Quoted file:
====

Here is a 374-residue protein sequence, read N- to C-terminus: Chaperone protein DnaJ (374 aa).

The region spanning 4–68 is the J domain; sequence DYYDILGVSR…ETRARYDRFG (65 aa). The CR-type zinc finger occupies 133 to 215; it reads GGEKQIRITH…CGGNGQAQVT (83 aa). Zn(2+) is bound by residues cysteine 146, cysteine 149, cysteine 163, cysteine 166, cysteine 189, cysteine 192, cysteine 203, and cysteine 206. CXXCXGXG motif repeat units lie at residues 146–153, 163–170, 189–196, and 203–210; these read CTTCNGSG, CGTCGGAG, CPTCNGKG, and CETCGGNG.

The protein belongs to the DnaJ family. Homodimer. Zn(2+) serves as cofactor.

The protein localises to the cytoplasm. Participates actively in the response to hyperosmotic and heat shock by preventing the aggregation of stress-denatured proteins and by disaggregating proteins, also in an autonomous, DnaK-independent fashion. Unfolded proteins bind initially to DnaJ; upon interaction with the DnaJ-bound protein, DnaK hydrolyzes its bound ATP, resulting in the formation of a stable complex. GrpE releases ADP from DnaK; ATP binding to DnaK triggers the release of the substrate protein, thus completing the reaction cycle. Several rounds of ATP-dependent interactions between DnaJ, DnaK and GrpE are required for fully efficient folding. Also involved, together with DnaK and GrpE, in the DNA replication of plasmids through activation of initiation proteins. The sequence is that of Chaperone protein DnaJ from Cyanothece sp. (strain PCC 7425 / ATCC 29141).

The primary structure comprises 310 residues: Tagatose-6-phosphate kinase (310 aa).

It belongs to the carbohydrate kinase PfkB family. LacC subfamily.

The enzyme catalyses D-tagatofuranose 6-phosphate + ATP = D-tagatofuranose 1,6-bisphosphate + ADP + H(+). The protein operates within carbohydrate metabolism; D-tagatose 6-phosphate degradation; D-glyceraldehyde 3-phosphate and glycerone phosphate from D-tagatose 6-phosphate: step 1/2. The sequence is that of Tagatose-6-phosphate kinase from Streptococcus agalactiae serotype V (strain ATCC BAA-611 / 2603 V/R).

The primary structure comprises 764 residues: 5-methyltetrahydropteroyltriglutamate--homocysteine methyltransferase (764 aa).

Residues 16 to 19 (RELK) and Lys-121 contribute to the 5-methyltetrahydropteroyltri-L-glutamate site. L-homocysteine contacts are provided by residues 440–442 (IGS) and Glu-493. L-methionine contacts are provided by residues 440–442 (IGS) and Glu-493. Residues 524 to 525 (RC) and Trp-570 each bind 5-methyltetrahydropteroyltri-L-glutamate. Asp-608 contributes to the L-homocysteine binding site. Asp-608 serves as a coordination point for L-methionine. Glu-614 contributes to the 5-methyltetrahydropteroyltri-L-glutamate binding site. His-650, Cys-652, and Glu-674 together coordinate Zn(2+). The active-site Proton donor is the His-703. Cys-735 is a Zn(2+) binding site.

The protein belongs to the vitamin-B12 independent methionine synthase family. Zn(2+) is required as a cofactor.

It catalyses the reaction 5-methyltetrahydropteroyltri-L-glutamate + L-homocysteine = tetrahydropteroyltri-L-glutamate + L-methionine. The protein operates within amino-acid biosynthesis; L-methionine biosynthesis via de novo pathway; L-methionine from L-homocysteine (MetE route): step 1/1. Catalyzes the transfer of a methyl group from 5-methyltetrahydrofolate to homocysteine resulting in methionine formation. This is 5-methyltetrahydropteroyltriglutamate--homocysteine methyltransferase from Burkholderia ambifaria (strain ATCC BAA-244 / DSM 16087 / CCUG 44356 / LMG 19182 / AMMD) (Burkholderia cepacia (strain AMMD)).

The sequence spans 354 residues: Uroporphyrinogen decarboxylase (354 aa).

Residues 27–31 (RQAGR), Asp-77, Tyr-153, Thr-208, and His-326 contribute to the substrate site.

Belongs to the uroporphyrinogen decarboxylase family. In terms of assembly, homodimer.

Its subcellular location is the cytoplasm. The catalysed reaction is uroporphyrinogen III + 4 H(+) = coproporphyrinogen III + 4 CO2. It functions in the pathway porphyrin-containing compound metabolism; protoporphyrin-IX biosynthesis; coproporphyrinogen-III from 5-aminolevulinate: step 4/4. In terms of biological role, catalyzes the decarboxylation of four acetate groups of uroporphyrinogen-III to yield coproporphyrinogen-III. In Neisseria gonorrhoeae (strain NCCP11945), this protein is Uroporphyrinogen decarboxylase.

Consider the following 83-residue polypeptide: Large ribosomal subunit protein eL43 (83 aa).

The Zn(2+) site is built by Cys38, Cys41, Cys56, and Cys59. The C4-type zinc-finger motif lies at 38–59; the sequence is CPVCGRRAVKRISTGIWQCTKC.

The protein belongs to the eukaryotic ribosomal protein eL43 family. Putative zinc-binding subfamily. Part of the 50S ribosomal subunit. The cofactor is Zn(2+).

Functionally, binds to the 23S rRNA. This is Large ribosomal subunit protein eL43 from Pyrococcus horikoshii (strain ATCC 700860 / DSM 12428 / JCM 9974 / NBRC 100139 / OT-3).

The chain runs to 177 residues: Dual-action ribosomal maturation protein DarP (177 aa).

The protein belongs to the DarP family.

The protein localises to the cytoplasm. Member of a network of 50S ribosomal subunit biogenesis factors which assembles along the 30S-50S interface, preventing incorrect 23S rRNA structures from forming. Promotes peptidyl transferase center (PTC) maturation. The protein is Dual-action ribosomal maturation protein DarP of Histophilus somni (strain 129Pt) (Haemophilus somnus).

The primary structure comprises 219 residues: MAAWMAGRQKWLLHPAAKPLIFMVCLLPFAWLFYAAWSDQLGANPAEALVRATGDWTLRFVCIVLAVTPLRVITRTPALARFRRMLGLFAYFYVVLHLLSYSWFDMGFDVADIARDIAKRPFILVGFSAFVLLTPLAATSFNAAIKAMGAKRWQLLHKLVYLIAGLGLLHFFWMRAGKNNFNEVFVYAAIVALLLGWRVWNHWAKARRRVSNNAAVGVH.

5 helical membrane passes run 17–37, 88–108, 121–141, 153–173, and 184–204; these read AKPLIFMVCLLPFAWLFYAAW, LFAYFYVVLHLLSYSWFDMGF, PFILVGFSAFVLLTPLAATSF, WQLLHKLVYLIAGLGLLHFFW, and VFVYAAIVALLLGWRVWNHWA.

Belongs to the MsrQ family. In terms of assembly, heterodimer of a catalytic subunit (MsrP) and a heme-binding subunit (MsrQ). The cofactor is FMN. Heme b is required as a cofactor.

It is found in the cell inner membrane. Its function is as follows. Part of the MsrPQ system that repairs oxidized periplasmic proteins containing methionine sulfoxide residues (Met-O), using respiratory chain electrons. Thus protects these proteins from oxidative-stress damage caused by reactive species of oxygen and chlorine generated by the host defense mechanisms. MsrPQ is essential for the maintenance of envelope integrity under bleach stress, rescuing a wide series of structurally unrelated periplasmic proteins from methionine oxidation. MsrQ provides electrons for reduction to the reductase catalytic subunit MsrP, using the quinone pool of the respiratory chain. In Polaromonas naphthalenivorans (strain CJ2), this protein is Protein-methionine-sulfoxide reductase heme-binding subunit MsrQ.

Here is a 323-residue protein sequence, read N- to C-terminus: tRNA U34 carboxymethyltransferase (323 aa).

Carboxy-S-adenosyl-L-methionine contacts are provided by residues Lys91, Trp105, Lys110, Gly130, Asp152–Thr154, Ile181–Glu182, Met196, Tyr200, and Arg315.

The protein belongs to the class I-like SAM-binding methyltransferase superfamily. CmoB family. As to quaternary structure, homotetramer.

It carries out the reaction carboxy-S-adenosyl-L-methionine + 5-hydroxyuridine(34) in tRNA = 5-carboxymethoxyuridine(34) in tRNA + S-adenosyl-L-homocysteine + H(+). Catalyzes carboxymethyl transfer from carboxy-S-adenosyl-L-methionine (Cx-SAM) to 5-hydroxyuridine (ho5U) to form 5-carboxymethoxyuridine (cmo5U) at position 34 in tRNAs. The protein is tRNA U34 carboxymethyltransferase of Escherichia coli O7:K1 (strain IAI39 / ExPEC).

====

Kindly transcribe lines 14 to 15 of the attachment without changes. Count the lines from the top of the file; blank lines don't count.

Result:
Belongs to the uroporphyrinogen decarboxylase family. In terms of assembly, homodimer.

Its subcellular location is the cytoplasm. The catalysed reaction is uroporphyrinogen III + 4 H(+) = coproporphyrinogen III + 4 CO2. It functions in the pathway porphyrin-containing compound metabolism; protoporphyrin-IX biosynthesis; coproporphyrinogen-III from 5-aminolevulinate: step 4/4. In terms of biological role, catalyzes the decarboxylation of four acetate groups of uroporphyrinogen-III to yield coproporphyrinogen-III. In Neisseria gonorrhoeae (strain NCCP11945), this protein is Uroporphyrinogen decarboxylase.